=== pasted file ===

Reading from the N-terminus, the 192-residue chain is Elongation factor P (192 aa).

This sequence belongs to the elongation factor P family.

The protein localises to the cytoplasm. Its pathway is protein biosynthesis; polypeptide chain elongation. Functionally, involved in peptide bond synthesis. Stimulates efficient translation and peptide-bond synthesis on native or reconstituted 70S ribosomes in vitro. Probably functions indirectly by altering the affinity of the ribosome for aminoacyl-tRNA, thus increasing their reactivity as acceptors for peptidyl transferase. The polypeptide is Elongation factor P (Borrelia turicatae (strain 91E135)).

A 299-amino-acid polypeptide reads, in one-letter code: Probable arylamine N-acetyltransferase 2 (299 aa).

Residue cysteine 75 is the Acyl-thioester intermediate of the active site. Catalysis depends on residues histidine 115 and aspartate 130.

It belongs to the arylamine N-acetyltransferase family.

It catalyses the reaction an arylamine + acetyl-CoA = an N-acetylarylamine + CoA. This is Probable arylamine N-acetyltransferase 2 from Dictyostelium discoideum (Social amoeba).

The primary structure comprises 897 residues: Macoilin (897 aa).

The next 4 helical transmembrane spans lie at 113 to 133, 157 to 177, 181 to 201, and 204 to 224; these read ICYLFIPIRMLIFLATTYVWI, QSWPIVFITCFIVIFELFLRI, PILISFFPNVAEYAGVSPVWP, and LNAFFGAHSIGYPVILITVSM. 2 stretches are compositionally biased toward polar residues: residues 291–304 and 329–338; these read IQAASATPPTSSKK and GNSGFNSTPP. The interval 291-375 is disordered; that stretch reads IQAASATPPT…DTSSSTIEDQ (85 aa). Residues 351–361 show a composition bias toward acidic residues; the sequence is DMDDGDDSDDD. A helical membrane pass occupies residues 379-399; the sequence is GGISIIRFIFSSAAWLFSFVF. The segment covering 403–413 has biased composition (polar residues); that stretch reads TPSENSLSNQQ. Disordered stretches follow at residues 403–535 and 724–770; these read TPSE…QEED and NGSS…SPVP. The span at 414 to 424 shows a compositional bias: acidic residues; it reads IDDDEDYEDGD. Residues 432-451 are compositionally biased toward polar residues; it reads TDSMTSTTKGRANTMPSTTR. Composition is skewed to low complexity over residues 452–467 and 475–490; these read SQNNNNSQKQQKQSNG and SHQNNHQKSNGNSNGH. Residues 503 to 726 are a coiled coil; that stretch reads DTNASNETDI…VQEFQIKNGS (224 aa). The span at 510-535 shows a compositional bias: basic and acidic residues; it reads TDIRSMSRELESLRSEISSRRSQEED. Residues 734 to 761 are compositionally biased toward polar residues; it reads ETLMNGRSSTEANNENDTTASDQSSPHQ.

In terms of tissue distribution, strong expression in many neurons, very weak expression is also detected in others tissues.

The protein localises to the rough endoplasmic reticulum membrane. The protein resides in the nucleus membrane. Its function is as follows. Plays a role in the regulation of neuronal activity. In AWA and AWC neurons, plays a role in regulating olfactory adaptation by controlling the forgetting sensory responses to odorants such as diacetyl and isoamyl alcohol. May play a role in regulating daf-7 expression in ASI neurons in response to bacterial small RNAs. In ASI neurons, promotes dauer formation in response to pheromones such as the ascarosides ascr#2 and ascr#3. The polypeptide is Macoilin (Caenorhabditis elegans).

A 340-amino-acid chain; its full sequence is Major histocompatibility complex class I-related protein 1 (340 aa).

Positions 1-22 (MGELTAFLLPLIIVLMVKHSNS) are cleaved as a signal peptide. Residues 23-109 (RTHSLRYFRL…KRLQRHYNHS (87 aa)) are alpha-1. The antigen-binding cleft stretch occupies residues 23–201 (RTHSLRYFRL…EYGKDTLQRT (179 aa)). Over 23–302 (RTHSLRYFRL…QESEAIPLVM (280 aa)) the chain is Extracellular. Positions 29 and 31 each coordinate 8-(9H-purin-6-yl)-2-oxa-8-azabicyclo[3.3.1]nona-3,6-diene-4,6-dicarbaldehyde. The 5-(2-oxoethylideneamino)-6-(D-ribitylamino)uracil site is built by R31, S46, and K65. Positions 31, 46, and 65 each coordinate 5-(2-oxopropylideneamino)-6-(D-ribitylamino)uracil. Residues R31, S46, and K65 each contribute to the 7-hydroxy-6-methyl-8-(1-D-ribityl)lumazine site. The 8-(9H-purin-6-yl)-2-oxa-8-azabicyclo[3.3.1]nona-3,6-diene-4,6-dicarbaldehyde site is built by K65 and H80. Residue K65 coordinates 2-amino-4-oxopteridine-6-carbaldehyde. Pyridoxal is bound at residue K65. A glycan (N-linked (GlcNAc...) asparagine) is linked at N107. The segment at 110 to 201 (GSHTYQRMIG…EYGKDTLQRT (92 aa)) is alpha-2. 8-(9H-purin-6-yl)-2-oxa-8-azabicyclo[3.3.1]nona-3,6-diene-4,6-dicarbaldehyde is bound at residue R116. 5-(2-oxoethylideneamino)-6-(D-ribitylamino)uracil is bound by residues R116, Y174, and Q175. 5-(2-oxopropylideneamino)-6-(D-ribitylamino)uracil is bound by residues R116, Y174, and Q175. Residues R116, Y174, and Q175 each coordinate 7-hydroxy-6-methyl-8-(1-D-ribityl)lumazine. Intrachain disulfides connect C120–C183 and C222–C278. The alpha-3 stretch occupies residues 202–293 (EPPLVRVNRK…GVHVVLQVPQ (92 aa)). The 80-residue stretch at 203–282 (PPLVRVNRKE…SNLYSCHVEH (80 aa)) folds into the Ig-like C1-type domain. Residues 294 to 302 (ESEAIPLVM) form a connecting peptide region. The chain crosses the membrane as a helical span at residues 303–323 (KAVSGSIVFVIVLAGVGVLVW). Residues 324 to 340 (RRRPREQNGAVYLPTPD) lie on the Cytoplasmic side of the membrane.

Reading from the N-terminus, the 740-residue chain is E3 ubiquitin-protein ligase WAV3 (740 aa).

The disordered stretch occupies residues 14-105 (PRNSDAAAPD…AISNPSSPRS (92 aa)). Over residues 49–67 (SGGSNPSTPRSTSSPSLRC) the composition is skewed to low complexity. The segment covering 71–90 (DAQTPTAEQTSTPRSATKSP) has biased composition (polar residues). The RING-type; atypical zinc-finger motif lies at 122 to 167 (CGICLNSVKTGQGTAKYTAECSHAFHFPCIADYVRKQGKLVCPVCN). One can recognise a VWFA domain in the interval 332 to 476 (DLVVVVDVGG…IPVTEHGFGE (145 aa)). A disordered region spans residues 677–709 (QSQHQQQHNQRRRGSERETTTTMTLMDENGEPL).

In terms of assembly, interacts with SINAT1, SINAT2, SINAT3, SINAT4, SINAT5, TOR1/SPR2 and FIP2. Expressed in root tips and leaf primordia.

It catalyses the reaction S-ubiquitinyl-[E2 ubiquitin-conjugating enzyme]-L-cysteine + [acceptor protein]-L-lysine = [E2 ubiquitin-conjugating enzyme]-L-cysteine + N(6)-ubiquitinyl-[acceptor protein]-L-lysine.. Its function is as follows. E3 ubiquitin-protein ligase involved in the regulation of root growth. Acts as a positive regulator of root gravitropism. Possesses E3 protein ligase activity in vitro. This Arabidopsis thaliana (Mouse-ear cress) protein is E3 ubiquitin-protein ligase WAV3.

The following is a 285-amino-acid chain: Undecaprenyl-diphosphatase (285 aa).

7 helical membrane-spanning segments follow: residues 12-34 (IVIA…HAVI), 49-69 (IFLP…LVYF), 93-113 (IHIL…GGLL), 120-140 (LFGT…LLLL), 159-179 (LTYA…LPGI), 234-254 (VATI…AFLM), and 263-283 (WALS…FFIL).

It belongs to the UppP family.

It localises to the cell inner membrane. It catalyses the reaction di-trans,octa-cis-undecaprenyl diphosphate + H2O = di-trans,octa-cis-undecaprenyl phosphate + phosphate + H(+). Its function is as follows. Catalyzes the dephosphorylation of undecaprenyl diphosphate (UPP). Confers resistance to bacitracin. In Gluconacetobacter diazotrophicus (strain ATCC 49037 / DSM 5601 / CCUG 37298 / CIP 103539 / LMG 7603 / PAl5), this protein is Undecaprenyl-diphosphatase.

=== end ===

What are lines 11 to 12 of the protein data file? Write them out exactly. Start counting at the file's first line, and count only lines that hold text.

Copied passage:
The protein localises to the rough endoplasmic reticulum membrane. The protein resides in the nucleus membrane. Its function is as follows. Plays a role in the regulation of neuronal activity. In AWA and AWC neurons, plays a role in regulating olfactory adaptation by controlling the forgetting sensory responses to odorants such as diacetyl and isoamyl alcohol. May play a role in regulating daf-7 expression in ASI neurons in response to bacterial small RNAs. In ASI neurons, promotes dauer formation in response to pheromones such as the ascarosides ascr#2 and ascr#3. The polypeptide is Macoilin (Caenorhabditis elegans).

A 340-amino-acid chain; its full sequence is Major histocompatibility complex class I-related protein 1 (340 aa).